Urgent Care -> Hospital -> Back Home

Discussion in 'ARCHIVE FORUM: Support discussions' started by KarenC, Aug 6, 2005.

  1. KarenC

    KarenC Registered User

    Jun 2, 2005
    122
    Los Angeles, USA
    My mom has had a rough week. Last Friday (8 days ago) she fell. At the time it did not seem like a big deal. The dementia home got her up and walking, so it appeared nothing was broken. She was real tired, but that's happened before when she has fallen.

    The next day she was "lethargic" per the home; we went to take her to the doctor and she was really sick by that time. Getting to the doctors' office was horrible; she was squirming, obviously distressed, saying "I can't, I can't, I can't, help me, help me, help me...." over and over. Previously, while not really able to carry on a conversation, I think she could adequtely express physical pain, like "My knees hurt." On this occasion, however, asking her if/where she hurt was not getting any coherent response.

    Fortunately the doctors' office we went to had an Urgent Care unit, where we spent a very long afternoon. The diagnosis was urinary tract infection, dehydration, but nothing broken. The doctor admitted her to hospital.

    The hospital did more X-rays, and here things got real confused. We got varying reports about whether or not she had a broken hip (an "old" fracture ... did that mean one week old? years old? ) and whether surgery was indicated. Yesterday after quite a few phone calls amongst me, my husband, the floor doctor at the hospital, and the nurses at Silverado (Mom's dementia home), the doctors were saying surgery was a bad idea and the nurses as Silverado were afraid they were writing Mom off too easily. But we got the orthodaedist at the hospital and the head nurse at Silverado talking directly to each other (without the medically uneducated like me in between), and while it is still not clear exactly what's what with Mom's bones, all were in agreement that she should not have surgery.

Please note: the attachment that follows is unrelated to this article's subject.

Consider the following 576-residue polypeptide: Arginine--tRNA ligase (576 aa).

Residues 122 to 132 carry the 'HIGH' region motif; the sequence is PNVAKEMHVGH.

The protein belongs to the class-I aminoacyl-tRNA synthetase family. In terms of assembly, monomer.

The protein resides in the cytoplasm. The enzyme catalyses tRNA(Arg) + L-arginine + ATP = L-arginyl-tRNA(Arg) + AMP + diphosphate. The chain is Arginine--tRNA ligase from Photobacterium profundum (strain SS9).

I'm relieved at this, as was Mom's GP. Putting her through a major surgery at this point seemed too much to risk more pain and distress.

    So yesterday afternoon she was released back to Silverado. She's mostly been sleeping since she's been there. (They have her on constant pain medication, which is probably part of the reason.) So far no major problems. Time will tell how well she bounces back. The Silverado nurses seem optimistic of getting her on her feet again. The floor doctor at the hospital was more pessimistic, telling me to be prepared for this being the beginning of the end.

    I don't have kids so don't have experience with sick babies, but I have had several dogs. Same sort of frustration when they are sick or in pain, but can't tell you what hurts or what happened.

    Karen
     
  2. Sheila

    Sheila Registered User

    Oct 23, 2003
    2,259
    West Sussex
    Dear Karen, a very worying time for you right now. As you say, it is like a child or an animal, you can tell they hurt, but as they are unable to communicate well, it is frustrating to want so much to help but be unable to suss out how. If it is a UTI, then the medications should soon sort it. An old fracture too, would be less painful in time. The mobilising, well only time will tell. I do hope she soon feels much better and that you can also soon feel easier about things. Love She. XX
     
  3. Kriss

    Kriss Registered User

    May 20, 2004
    513
    Shropshire
    Hello Karen

    The doc and staff are probably worried that if she remains immobile for too long a chest infection will set in. I think its one of the reasons that these days whatever operation people have they are encouraged to be out of bed and moving around as soon as possible.

    If the UTI is the main problem then you could find she will suddenly improve and be back on her feet. Our doctor told us years ago that dementia is rarely a cause of death it is usually the complications that arise from other problems. They are probably trying to prepare you in case the worst should happen.